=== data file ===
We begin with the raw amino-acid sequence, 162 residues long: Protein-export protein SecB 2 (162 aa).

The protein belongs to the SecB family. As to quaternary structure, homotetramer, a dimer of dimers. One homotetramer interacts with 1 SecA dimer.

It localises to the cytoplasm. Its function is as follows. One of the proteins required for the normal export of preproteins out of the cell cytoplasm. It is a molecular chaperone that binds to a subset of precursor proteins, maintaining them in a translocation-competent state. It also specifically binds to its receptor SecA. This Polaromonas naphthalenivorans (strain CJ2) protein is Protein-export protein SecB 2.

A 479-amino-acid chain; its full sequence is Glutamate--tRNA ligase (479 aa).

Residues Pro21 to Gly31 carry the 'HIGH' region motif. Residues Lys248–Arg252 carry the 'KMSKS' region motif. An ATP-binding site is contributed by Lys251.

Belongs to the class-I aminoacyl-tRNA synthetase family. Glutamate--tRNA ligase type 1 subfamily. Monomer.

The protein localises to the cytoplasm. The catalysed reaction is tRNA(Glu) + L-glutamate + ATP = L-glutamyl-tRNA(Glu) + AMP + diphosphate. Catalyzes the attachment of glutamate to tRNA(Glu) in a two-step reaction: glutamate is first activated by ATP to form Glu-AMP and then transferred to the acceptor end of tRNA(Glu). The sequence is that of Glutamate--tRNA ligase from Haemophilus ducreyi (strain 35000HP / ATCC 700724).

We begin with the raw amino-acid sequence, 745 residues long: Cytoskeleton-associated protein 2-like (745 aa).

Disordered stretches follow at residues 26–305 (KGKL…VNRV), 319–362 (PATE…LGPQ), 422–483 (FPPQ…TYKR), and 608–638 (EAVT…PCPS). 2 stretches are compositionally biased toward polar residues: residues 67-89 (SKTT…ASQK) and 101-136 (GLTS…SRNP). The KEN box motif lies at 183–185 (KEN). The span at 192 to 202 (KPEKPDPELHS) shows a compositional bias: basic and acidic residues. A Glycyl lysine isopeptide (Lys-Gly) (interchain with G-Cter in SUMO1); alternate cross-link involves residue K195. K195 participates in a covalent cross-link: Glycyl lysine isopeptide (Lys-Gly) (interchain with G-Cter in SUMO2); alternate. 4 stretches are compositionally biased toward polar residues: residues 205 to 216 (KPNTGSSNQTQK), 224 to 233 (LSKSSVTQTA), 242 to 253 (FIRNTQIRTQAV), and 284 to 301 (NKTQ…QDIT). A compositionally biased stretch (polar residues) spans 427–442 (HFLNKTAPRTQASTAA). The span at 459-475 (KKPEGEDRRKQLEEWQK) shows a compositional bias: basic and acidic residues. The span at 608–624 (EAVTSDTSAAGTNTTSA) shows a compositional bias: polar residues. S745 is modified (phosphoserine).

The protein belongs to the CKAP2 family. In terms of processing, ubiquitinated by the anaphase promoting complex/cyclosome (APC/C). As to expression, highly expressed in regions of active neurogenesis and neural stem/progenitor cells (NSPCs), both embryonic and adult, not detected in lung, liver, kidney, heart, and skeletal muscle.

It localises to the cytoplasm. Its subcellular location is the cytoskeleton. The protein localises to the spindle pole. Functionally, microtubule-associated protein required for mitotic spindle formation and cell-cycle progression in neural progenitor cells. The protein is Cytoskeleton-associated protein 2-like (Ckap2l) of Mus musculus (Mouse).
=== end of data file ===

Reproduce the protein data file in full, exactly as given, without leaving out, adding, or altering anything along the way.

We begin with the raw amino-acid sequence, 162 residues long: Protein-export protein SecB 2 (162 aa).

The protein belongs to the SecB family. As to quaternary structure, homotetramer, a dimer of dimers. One homotetramer interacts with 1 SecA dimer.

It localises to the cytoplasm. Its function is as follows. One of the proteins required for the normal export of preproteins out of the cell cytoplasm. It is a molecular chaperone that binds to a subset of precursor proteins, maintaining them in a translocation-competent state. It also specifically binds to its receptor SecA. This Polaromonas naphthalenivorans (strain CJ2) protein is Protein-export protein SecB 2.

A 479-amino-acid chain; its full sequence is Glutamate--tRNA ligase (479 aa).

Residues Pro21 to Gly31 carry the 'HIGH' region motif. Residues Lys248–Arg252 carry the 'KMSKS' region motif. An ATP-binding site is contributed by Lys251.

Belongs to the class-I aminoacyl-tRNA synthetase family. Glutamate--tRNA ligase type 1 subfamily. Monomer.

The protein localises to the cytoplasm. The catalysed reaction is tRNA(Glu) + L-glutamate + ATP = L-glutamyl-tRNA(Glu) + AMP + diphosphate. Catalyzes the attachment of glutamate to tRNA(Glu) in a two-step reaction: glutamate is first activated by ATP to form Glu-AMP and then transferred to the acceptor end of tRNA(Glu). The sequence is that of Glutamate--tRNA ligase from Haemophilus ducreyi (strain 35000HP / ATCC 700724).

We begin with the raw amino-acid sequence, 745 residues long: Cytoskeleton-associated protein 2-like (745 aa).

Disordered stretches follow at residues 26–305 (KGKL…VNRV), 319–362 (PATE…LGPQ), 422–483 (FPPQ…TYKR), and 608–638 (EAVT…PCPS). 2 stretches are compositionally biased toward polar residues: residues 67-89 (SKTT…ASQK) and 101-136 (GLTS…SRNP). The KEN box motif lies at 183–185 (KEN). The span at 192 to 202 (KPEKPDPELHS) shows a compositional bias: basic and acidic residues. A Glycyl lysine isopeptide (Lys-Gly) (interchain with G-Cter in SUMO1); alternate cross-link involves residue K195. K195 participates in a covalent cross-link: Glycyl lysine isopeptide (Lys-Gly) (interchain with G-Cter in SUMO2); alternate. 4 stretches are compositionally biased toward polar residues: residues 205 to 216 (KPNTGSSNQTQK), 224 to 233 (LSKSSVTQTA), 242 to 253 (FIRNTQIRTQAV), and 284 to 301 (NKTQ…QDIT). A compositionally biased stretch (polar residues) spans 427–442 (HFLNKTAPRTQASTAA). The span at 459-475 (KKPEGEDRRKQLEEWQK) shows a compositional bias: basic and acidic residues. The span at 608–624 (EAVTSDTSAAGTNTTSA) shows a compositional bias: polar residues. S745 is modified (phosphoserine).

The protein belongs to the CKAP2 family. In terms of processing, ubiquitinated by the anaphase promoting complex/cyclosome (APC/C). As to expression, highly expressed in regions of active neurogenesis and neural stem/progenitor cells (NSPCs), both embryonic and adult, not detected in lung, liver, kidney, heart, and skeletal muscle.

It localises to the cytoplasm. Its subcellular location is the cytoskeleton. The protein localises to the spindle pole. Functionally, microtubule-associated protein required for mitotic spindle formation and cell-cycle progression in neural progenitor cells. The protein is Cytoskeleton-associated protein 2-like (Ckap2l) of Mus musculus (Mouse).